The lowest lethal dose for a child is 143 mg/kg. Human deaths attributed to Rotenone are rare because its irritating action causes vomiting.[5] Deliberate ingestion of rotenone can be fatal.[6]

The compound breaks down when exposed to sunlight and usually has a short lifetime of six days in the environment.[7] In water rotenone may last six months.[citation needed]

Rotenone is classified by the USDA National Organic Program as a nonsynthetic and is allowed to be used to grow "organic" produce.[8]

Parkinson's disease

In 2000 it was reported that injecting rotenone into rats causes symptoms of Parkinson's disease to develop. Rotenone was continuously applied over a period of five weeks, mixed with DMSO and PEG to enhance tissue penetration, and injected into the jugular vein.[9]

The study does not directly suggest that rotenone exposure is responsible for Parkinson's disease in humans but is consistent with the belief that chronic exposure to environmental toxins increases the likelihood of the disease.[10]

In addition, studies with primary cultures of rat neurons and microglia have shown low doses of rotenone (below 10 nM) to induce oxidative damage and death of dopaminergic neurons[11] and it is these neurons in the substantia nigra that die in Parkinson's disease.

It had been known earlier that the neurotoxin MPTP causes Parkinson's disease (in humans and other primates, though not in rats) by interfering with Complex I in the electron transport chain and killing dopaminergic neurons in the substantia nigra. Because of this, rotenone was investigated as a possible Parkinson-causing agent. Both MPTP and rotenone are lipophilic and can cross the blood-brain barrier.

References

  1. ^ Peter Fimrite (2007-10-02). Lake poisoning seems to have worked to kill invasive pike. San Francisco Chronicle.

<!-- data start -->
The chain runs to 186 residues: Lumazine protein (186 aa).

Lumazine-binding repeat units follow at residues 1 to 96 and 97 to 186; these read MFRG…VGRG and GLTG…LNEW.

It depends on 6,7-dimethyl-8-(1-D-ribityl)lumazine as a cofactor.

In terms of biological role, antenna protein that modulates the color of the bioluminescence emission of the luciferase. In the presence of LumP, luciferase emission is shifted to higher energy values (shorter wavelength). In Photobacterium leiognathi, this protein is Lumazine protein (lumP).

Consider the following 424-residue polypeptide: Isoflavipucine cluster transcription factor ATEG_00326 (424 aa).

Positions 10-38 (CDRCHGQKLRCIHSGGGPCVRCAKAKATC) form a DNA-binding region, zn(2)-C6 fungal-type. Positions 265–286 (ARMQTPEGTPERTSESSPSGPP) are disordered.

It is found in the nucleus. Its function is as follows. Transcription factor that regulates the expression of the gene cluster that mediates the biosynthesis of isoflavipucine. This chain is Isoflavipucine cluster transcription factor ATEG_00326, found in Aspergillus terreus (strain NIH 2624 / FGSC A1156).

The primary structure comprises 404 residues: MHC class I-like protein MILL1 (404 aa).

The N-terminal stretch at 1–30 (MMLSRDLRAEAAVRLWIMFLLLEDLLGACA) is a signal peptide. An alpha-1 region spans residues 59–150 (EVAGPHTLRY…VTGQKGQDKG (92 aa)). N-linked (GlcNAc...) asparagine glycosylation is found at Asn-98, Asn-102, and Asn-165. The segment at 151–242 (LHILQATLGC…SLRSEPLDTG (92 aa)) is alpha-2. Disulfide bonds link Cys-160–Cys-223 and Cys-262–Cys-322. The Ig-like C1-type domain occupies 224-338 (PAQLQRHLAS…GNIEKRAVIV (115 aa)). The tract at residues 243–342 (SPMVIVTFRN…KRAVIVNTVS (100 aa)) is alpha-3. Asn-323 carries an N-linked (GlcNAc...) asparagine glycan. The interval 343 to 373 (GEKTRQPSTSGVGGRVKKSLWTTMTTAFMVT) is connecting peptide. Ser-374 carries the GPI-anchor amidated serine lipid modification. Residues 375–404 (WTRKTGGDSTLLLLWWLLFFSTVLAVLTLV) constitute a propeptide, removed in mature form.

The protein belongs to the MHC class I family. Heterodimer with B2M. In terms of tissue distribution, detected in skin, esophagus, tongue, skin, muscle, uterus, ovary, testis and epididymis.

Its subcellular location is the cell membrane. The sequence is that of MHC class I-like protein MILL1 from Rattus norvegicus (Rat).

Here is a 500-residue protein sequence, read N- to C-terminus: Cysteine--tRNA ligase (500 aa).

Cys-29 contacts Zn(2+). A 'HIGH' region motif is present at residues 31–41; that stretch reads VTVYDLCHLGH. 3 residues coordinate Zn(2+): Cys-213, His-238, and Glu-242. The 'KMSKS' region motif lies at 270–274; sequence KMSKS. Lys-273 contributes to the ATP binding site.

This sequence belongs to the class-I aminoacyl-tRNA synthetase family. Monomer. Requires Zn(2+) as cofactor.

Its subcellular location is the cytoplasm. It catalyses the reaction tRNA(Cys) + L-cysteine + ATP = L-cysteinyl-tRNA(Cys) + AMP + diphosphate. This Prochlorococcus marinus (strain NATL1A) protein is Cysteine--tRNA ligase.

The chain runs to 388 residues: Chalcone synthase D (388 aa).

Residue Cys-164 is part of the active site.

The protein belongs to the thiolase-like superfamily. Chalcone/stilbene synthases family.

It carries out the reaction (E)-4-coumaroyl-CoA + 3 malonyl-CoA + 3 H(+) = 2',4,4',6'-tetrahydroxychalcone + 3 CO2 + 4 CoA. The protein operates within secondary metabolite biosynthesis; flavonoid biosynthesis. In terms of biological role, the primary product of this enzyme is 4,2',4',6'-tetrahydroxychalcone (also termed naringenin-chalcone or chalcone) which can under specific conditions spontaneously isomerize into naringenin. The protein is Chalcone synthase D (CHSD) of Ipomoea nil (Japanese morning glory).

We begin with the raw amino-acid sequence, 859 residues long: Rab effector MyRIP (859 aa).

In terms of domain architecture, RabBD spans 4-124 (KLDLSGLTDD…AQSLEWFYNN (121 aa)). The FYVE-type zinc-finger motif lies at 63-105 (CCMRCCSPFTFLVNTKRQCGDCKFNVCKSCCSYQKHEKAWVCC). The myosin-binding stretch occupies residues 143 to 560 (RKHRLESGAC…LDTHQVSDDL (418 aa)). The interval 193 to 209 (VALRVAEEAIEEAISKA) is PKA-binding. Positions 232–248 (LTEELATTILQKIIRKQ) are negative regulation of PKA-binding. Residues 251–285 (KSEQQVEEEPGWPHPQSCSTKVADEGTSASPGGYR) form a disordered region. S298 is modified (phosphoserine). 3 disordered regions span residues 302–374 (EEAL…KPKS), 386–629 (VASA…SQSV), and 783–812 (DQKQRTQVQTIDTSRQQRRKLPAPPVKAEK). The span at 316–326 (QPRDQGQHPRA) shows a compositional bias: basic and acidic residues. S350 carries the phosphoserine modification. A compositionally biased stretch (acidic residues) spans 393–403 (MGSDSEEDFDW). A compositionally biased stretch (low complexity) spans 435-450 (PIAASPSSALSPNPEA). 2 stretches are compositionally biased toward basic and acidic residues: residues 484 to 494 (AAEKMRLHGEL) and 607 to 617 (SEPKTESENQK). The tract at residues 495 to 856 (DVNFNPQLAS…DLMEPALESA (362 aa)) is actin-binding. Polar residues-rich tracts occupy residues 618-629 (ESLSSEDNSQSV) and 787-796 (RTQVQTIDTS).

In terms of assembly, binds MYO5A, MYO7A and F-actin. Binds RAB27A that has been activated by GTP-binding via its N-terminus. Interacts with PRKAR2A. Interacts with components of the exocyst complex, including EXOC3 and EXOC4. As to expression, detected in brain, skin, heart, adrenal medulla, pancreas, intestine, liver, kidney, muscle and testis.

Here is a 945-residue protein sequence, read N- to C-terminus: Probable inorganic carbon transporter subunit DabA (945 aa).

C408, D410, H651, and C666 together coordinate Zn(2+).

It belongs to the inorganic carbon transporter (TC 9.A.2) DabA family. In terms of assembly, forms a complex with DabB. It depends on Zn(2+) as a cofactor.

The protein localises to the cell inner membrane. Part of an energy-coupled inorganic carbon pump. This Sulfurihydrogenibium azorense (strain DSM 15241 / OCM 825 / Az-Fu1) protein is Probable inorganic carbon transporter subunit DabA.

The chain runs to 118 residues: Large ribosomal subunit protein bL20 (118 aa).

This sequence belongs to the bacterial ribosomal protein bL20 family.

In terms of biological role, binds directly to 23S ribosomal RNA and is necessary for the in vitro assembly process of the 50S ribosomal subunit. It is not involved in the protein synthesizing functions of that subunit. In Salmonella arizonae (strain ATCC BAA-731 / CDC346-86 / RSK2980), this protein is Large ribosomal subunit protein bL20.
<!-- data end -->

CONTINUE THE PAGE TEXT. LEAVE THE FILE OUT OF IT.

2. ^ National Toxicology Program - Rotenone at ntp.niehs.nih.gov
  3. ^ a b Fang N, Casida J (1999). "Cubé resin insecticide: identification and biological activity of 29 rotenoid constituents". J Agric Food Chem 47 (5): 2130-6. PMID 10552508.
  4. ^ (2007) The WHO Recommended Classification of Pesticides by Hazard. World Health Organization. ISBN 92-4-154663-8. Retrieved on 2007-12-02. 
  5. ^ Factsheet - Rotenone
  6. ^ Wood D, Alsahaf H, Streete P, Dargan P, Jones A (2005). "Fatality after deliberate ingestion of the pesticide rotenone: a case report". Crit Care 9 (3): R280-4. PMID 15987402.
  7. ^ Vitax Safety Data Sheet for Derris dust, revised October 1998
  8. ^ Rotenone. Resource Guide for Organic and Disease Management. Cornell University.
  9. ^ Caboni P, Sherer T, Zhang N, Taylor G, Na H, Greenamyre J, Casida J (2004). "Rotenone, deguelin, their metabolites, and the rat model of Parkinson's disease". Chem Res Toxicol 17 (11): 1540-8. PMID 15540952.
  10. ^ Summary of the article by Dr. Greenamyre on pesticides and Parkinson's Disease at ninds.nih.gov
  11. ^ Gao HM, Liu B, Hong JS (2003). "Critical role for microglial NADPH oxidase in rotenone-induced degeneration of dopaminergic neurons". The Journal of Neuroscience 23 (15): 6181-7. PMID 12915048.

See also

  • NADH dehydrogenase
 
This article is licensed under the GNU Free Documentation License. It uses material from the Wikipedia article "Rotenone". A list of authors is available in Wikipedia.